Monday, September 17, 2007

Implement Fair and Equal Holidays

I don't know why I never posted this one. Interestingly, since I wrote this my company has reinstated Comp Time for the few employees that can take advantage of it. It wasn't the easiest task, but I had to do all of the programming to make that happen. I still think that workers would be better served by making a fair holiday schedule, or perhaps unlimited vacation like Netflix does. Originally this post was going to make a point about increasing productivity. I'm not going to make that point, but the concept of fair holidays seems reasonably argued...

The current corporate culture regarding employee holidays, in the U.S., is wrong and largely discriminatory. The prevailing thinking regarding holidays has not caught up with the progressive, inclusive, worker-oriented thinking of the modern office. The good news is that it can be changed. Read on to find out why and how.

What's wrong? I'm fine with the federal holidays.

I think that it can be safely assumed that everyone, shy of management, is a fan of paid holidays. The key word of that statement, though, is everyone. The current system of holidays that most companies employ is to give employees a popular set of federal holidays off as well as a few religious holidays.

Unfortunately, federal holidays don't hold the same value to every citizen, nor do religious holidays. Often one religions holiday schedule is fairly divergent to the next. Some religions have many important holidays that employees would like to spend with their family. Some holidays require the devout to observe a practice that conflicts with their ability to attend work or function in full capacity.

Can't they just take vacation? What about Comp Days?

Vacation is often the solution employees are forced to implement. How is that fair to them, though? That creates an inequality based on religion. Someone of a faith that aligns well with federal holidays and any others that the company chooses effectively gets all of their holidays paid as well as any vacation time. This means that they can vacation as they please and still spend important holidays with their friends and family. Workers who are forced to take paid holidays that do not match their religion must use vacation to compensate, which lessens their effective vacation time and limits their schedule.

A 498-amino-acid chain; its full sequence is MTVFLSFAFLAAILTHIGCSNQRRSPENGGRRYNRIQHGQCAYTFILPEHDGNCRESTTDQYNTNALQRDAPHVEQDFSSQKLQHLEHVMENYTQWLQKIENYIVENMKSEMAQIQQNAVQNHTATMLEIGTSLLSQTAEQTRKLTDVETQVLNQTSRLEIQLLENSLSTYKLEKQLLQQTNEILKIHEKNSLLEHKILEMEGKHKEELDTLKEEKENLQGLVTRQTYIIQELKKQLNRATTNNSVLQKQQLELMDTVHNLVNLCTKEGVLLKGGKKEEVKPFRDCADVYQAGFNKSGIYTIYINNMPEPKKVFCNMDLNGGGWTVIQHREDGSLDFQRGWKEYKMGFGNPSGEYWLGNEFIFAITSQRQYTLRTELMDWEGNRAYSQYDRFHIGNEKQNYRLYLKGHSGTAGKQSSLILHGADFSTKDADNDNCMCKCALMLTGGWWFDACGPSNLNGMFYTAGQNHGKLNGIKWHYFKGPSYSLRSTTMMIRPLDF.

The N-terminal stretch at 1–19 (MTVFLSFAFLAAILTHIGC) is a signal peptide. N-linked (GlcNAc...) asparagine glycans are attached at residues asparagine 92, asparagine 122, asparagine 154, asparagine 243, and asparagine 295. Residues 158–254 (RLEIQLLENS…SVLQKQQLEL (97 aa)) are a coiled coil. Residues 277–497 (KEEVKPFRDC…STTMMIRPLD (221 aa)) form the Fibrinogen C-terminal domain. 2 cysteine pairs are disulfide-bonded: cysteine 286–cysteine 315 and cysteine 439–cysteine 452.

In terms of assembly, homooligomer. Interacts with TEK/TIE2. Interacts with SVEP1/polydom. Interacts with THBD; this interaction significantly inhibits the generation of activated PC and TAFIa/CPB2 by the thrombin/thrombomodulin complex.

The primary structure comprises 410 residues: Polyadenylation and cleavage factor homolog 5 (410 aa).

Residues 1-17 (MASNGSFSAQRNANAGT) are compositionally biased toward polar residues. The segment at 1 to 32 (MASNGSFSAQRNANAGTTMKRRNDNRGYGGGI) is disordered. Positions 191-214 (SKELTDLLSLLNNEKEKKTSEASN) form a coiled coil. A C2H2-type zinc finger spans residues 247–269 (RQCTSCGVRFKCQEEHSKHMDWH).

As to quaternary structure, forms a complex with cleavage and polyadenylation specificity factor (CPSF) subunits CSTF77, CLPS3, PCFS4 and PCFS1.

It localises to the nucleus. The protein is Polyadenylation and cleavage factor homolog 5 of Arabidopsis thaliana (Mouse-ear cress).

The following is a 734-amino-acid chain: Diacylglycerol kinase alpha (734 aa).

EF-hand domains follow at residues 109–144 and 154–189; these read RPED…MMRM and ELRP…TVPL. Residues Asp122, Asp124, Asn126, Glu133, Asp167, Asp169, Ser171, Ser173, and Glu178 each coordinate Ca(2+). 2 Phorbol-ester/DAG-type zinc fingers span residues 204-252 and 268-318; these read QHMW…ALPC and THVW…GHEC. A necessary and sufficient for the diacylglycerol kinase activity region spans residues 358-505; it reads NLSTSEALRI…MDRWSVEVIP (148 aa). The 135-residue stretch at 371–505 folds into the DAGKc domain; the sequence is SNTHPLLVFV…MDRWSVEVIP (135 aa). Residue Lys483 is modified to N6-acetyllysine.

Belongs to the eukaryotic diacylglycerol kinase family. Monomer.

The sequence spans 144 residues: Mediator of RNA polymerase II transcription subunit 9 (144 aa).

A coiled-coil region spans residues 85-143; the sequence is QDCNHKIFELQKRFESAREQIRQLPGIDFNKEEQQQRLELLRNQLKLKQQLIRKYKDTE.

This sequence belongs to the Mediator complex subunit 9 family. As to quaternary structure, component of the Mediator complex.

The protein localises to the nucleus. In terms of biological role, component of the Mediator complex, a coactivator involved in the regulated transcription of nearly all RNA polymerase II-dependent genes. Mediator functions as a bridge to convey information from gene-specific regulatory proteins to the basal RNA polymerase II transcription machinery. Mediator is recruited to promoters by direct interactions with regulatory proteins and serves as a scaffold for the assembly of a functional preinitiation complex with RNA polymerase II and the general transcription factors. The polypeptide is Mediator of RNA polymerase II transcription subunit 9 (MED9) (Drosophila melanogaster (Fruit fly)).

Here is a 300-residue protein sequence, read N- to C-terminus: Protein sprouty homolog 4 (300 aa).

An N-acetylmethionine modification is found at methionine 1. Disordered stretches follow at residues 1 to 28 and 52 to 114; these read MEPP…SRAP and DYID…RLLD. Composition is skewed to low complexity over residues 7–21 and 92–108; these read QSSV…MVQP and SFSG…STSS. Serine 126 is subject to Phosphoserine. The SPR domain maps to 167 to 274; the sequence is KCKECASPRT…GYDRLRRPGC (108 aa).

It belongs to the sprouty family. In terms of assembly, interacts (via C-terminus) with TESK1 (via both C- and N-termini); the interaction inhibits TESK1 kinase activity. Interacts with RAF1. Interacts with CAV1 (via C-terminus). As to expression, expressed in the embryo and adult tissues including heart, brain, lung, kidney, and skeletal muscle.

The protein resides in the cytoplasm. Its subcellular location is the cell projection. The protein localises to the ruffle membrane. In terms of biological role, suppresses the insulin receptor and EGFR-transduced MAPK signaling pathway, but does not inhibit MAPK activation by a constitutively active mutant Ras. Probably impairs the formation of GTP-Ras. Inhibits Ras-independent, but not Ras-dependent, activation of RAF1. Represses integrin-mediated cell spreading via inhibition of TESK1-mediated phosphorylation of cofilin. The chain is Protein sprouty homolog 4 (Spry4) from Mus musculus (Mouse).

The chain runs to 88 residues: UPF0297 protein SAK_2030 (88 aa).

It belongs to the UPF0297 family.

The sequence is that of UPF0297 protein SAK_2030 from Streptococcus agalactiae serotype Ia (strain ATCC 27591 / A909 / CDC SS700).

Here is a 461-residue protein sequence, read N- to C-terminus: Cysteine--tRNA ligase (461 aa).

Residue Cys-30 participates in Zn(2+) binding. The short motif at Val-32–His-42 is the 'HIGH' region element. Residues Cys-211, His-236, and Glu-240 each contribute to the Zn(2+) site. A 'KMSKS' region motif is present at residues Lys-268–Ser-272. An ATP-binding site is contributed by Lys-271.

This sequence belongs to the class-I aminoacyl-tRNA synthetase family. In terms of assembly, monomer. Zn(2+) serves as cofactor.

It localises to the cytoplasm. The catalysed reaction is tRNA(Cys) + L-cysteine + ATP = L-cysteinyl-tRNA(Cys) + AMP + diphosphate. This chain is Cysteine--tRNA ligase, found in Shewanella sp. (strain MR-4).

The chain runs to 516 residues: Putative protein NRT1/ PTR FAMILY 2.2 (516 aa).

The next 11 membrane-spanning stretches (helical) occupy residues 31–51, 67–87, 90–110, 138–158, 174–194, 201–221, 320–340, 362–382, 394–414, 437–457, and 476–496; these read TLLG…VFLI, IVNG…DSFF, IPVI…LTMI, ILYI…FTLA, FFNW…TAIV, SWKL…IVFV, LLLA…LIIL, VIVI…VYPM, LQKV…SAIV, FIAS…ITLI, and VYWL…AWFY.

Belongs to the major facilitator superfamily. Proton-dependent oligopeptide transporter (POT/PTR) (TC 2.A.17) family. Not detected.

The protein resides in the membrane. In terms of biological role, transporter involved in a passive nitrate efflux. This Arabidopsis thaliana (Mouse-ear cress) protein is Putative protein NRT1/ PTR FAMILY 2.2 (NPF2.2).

Another solution has been to use compensatory, or "comp," time, to allow workers to pick which holidays they adhere to. There are a few problems with this, some new and some old.

To start with the old, we can look at the "closed office" phenomenon. Basically, each of these company holidays also designate a day when the offices of the company are closed, retail aside. This means that on these holidays everyone is expected to be away from the office. There are limited facilities on these days. The secretary won't be in, the HVAC may be off, and the doors may be locked. These things provide a challenge to an employee who wishes to work on these days. This likely leads to that person feeling that this is unwanted behavior, and often it is, which can make them choose not to work those days instead of going against the status quo.

The newer problem is that straight hour for hour compensatory time is, for most workers, illegal. It's difficult to properly implement. There's undue effort required of the company's HR department to track it. Worst of all, it still doesn't allow the required flexibility. At best you can offer this to any employees who fit into the narrow category of straight overtime pay. If you're feeling especially generous you can give this benefit to employees who are salaried, but at that point you're actually going well beyond your responsibilities and you still have the headache of tracking all of this.

For example, last Thursday marked the beginning of the Jewish holiday, Rosh HaShana, and the Muslim holiday, Ramadan. While I must admit to a lack of knowledge regarding Ramadan, I know enough about Rosh HaShana to say that most practicing Jewish people took the 13th and 14th off.

I work with a few of these people. I didn't ask what they did but we can assume that they either worked on Labor Day and Independence Day, the last two company holidays before these, or they took vacation time.

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